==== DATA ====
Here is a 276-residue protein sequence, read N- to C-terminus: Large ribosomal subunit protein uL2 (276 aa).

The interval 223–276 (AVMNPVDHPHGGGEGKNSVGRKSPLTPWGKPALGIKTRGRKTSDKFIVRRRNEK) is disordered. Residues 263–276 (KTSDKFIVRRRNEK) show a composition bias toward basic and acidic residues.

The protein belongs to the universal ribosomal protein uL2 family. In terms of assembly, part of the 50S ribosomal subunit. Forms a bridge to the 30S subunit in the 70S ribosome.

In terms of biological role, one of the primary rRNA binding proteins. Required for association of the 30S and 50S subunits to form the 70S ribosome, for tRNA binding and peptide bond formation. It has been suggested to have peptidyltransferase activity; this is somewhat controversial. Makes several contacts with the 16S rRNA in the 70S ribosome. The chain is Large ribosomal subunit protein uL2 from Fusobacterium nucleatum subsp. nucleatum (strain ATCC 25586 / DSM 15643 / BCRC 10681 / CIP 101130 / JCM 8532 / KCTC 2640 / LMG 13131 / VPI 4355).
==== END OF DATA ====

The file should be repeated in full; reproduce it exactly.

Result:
Here is a 276-residue protein sequence, read N- to C-terminus: Large ribosomal subunit protein uL2 (276 aa).

The interval 223–276 (AVMNPVDHPHGGGEGKNSVGRKSPLTPWGKPALGIKTRGRKTSDKFIVRRRNEK) is disordered. Residues 263–276 (KTSDKFIVRRRNEK) show a composition bias toward basic and acidic residues.

The protein belongs to the universal ribosomal protein uL2 family. In terms of assembly, part of the 50S ribosomal subunit. Forms a bridge to the 30S subunit in the 70S ribosome.

In terms of biological role, one of the primary rRNA binding proteins. Required for association of the 30S and 50S subunits to form the 70S ribosome, for tRNA binding and peptide bond formation. It has been suggested to have peptidyltransferase activity; this is somewhat controversial. Makes several contacts with the 16S rRNA in the 70S ribosome. The chain is Large ribosomal subunit protein uL2 from Fusobacterium nucleatum subsp. nucleatum (strain ATCC 25586 / DSM 15643 / BCRC 10681 / CIP 101130 / JCM 8532 / KCTC 2640 / LMG 13131 / VPI 4355).